Joshua Nomen-Mutatio I listened to Under the Dome on audio book during 6 hour drives to and from Minneapolis. I still have like twentysomething discs to go. It's fucking long. It's okay so far. My favorite elements really are just all the physical details about the dome (e.g. the border composed of bird carcasses, cars slamming into it, how deep it goes underground, etc).

brian   it's one of the most inconsistent things i've ever read, fleshy... there is some putrid stuff in there (the character development in particular) and some truly transcendent moments (don't wanna spoil 'em) -- check my review when you've finished it.

thanks joel - i'm gonna pick that up. looks like fun.

message 4: by David (new)

David Stephen King is shit. But I'll vote for this anyway.

Joshua Nomen-Mutatio I actually picked it up based on your review (as well as karen's). I also think that at least on an unconscious level I was being led by the sexy subliminal hand of the ridiculously sexy woman featured in your review. Jeezus Christ, the painful sexiness of it all...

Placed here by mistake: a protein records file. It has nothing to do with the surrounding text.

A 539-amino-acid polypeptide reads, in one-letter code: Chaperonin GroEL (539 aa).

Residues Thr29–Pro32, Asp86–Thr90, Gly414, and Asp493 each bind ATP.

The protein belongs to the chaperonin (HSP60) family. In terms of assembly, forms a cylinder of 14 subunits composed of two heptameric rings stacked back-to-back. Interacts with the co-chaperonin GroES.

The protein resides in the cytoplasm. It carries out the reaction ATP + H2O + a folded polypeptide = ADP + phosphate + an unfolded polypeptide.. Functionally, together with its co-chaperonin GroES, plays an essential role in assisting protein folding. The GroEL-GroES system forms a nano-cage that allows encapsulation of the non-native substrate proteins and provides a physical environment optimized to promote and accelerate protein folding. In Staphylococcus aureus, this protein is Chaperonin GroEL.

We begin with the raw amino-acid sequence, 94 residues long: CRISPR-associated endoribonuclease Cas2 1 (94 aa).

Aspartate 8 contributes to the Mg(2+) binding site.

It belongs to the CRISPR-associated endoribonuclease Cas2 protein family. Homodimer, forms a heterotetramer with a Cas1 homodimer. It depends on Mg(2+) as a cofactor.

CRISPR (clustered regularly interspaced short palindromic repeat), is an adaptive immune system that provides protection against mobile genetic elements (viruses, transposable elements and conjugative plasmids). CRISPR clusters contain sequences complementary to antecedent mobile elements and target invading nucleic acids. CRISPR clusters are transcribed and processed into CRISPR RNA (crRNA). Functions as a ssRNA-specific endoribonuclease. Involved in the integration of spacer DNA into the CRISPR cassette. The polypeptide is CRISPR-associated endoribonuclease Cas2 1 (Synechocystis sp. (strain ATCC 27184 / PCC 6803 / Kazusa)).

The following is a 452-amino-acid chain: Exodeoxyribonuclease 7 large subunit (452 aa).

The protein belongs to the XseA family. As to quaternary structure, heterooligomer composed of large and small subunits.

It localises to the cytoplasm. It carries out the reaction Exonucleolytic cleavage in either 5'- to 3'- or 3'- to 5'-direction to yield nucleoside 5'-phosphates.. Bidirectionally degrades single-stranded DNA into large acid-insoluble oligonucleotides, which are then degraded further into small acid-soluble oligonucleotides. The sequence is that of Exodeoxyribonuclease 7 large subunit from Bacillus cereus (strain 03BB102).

Joshua Nomen-Mutatio P.S. Mike Reynold's Under the Dome review kicked major ass as well.

Krok Zero I second Joel's rec of Night Shift. I've read a handful of King books in the past year and that collection, his first I believe, is the only one I actively liked. Quick 'n' dirty Twilight Zone knife-twisters, fuck yeah.

I feel like I'm probably done with King because his novels are so bleh, but I do think "Full Dark, No Stars" is an awesome title.

message 8: by j (new)

j if i was going to read one king novel, it'd be misery. even if you've seen the movie it's a really great read.

some of his longer works are good (bag of bones was a favorite), but you kind of need to have a taste for him, i think.

message 9: by Vic (new) - rated it 3 stars

Vic Joel wrote: "if i was going to read one king novel, it'd be misery. even if you've seen the movie it's a really great read.

some of his longer works are good (bag of bones was a favorite), but you kind of nee..."

The Stand is the best.

message 10: by Erin (new) - rated it 3 stars